The Lincoln County Museum of History is home to a vast collection of historically significant artifacts. When you walk through this museum, it feels as though you are walking through Lincolnton’s past. The exhibits help bridge the gap between now and centuries ago with objects like cotton gins, furniture, printing presses, and hundreds of documents and photographs. On the performing arts side, The Lincoln Theatre Guild delights residents with several performances each year. What began in 1981 as a small acting center has grown into a thriving performance community. Everything from musicals to comedy plays here.
Built to Last
Sadly, many of the historical old dwellings in Lincolnton have been lost in time. However, three 18th-century homes remain intact: Vesuvius Furnace, Woodside, and Andrew Lortez House. These Federal-style mansions are a beautiful reminder of what Lincolnton was like in the late 1700s. Another famous historic building is the Fairview School, built in 1898 by residents with a vision of education for their children. Lincolnton’s historic district is proud to be home to the largest collection of buildings constructed in the city before the Civil War. Lincoln County is home to 24 historical roadside markers including the Battle of Ramsour’s Mill and Stonewall Jackson.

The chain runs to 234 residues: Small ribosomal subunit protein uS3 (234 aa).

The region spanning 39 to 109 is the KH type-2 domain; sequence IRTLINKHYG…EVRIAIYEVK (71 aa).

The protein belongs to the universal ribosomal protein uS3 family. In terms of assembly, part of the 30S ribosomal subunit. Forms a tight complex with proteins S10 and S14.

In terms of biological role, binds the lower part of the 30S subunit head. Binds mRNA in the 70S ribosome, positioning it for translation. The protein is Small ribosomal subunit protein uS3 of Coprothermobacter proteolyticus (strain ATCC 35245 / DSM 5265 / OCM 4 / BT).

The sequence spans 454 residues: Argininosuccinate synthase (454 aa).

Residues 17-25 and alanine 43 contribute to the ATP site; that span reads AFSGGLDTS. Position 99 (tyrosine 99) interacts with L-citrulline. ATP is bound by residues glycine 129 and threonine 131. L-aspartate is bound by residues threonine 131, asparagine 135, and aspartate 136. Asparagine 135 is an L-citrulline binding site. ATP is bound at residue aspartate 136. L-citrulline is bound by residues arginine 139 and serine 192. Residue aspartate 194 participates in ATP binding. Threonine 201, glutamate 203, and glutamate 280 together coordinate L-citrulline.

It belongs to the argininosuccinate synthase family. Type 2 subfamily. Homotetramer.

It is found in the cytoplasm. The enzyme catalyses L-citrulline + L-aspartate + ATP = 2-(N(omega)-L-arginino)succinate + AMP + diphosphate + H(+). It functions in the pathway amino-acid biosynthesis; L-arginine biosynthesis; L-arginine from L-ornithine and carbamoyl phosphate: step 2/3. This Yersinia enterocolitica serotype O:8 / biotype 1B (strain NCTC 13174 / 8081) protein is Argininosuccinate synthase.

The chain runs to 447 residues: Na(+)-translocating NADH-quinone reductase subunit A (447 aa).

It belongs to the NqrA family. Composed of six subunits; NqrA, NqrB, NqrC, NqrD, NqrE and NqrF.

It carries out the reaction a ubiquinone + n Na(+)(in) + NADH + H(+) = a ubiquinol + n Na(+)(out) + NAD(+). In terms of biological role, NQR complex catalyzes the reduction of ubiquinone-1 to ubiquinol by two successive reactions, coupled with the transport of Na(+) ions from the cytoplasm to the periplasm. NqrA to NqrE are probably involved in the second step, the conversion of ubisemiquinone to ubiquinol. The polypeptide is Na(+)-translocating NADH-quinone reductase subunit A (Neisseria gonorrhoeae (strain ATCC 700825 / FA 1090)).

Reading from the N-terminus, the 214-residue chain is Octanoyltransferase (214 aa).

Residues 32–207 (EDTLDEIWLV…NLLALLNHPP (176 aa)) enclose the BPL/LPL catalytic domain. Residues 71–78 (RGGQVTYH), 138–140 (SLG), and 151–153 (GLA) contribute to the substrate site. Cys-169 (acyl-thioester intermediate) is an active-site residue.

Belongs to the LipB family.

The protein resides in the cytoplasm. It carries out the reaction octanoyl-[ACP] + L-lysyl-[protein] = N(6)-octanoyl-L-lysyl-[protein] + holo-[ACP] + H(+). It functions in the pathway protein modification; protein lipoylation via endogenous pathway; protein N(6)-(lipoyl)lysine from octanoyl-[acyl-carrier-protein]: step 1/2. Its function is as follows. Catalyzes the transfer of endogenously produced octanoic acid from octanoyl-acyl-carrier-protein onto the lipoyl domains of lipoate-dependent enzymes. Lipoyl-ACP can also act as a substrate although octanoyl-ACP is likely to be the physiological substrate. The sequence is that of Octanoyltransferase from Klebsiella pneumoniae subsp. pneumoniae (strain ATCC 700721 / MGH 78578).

Music to Your Ears
Lincolnton is not just a center for Southern history. The sweet sounds of symphonies fill the air on a regular basis. The Lincoln Chapter of the North Carolina Symphony performs an annual concert here. The Lincoln Community Concert Association presents four concerts by professional artists each year. Lincolnton also holds Alive After Five, an annual festival of live music and dancing in the city. Residents line the streets to sing and dance once a month from May through September. If you would love to join a chorus, The Lincoln Choral Guild provides an opportunity for community members to join in song for several annual concerts.